13. 13. • Investors think dollar-cost averaging is boring without realizing that the purpose of investing isn't to minimize boredom; it's to maximize returns. • Effort in investing increases confidence more than ability. • Barber and Odean: “Investors who trade the most realize, by far, the worst performance.” • “All men's miseries derive from not being able to sit in a quiet room alone." - Blaise Pascal • The best investors in the world have more of an edge in psychology than in finance. Try doing less.
  14. 14. #4 You fail to respect reversion to the mean. •Reversion to the mean is the simple idea something happens to keep both good and bad news from going on forever. Capitalism does not tolerate outliers for very long. •It’s the second most powerful force in investing, next to compound interest. •“Your margin is my opportunity.” – Jeff Bezos •Boom and bust cycle is a necessity of capitalism. Markets must always crash and rally, because stability is destabilizing.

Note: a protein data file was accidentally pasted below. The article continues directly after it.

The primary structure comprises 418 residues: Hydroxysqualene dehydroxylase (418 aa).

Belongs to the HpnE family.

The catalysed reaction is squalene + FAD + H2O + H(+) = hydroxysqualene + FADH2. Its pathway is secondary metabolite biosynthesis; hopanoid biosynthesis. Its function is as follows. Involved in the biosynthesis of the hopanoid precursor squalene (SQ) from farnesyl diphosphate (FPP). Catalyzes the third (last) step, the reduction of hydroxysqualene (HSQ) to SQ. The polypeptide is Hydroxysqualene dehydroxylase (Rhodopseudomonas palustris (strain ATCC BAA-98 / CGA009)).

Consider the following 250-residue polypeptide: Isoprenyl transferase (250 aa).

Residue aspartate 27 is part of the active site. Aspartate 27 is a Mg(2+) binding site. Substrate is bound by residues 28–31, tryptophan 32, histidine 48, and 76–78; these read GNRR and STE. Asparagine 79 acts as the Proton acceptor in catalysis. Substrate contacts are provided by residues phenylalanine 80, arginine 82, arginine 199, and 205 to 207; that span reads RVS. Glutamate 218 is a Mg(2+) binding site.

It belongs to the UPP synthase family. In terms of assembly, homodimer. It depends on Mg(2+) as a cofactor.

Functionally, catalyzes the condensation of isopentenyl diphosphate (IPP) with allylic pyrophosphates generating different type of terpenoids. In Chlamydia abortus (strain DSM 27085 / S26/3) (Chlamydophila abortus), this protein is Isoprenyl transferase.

15. 15. -5% 0% 5% 10% 15% 20% 1900 1910 1920 1930 1940 1950 1960 1970 1980 1990 2000 Total Real Annualized Return
  16. 16. #5 You associate all of your financial success with skill and all of your financial failures with bad luck. • Most investors suffer a chronic failure to learn. Far too much finger pointing. October 2008 headlines: • “Who Should Go to Jail?” • “Who Is to Blame for This Mess?” • “The American People Have Been Robbed.” • The best investors are learning machines. They focus more on mistakes than wins. • “It’s a learning process, and mistakes made in one year often contribute to competence and success in succeeding years.” –Buffett
  17. 17. Tom Meheras Paid $97 million from 2004 to 2007 to run Citigroup’s structured credit division. After his division blew up, Meheras explained: "Even in the summer and fall of 2007, I continued to believe, based upon what I understood from the experts in the business, that the bank's [CDO] holdings were safe." “Based in part on a careful study from outside consultants … the company decided to expand certain areas of our fixed income business that we believed at the time offered opportunities for long-term growth.“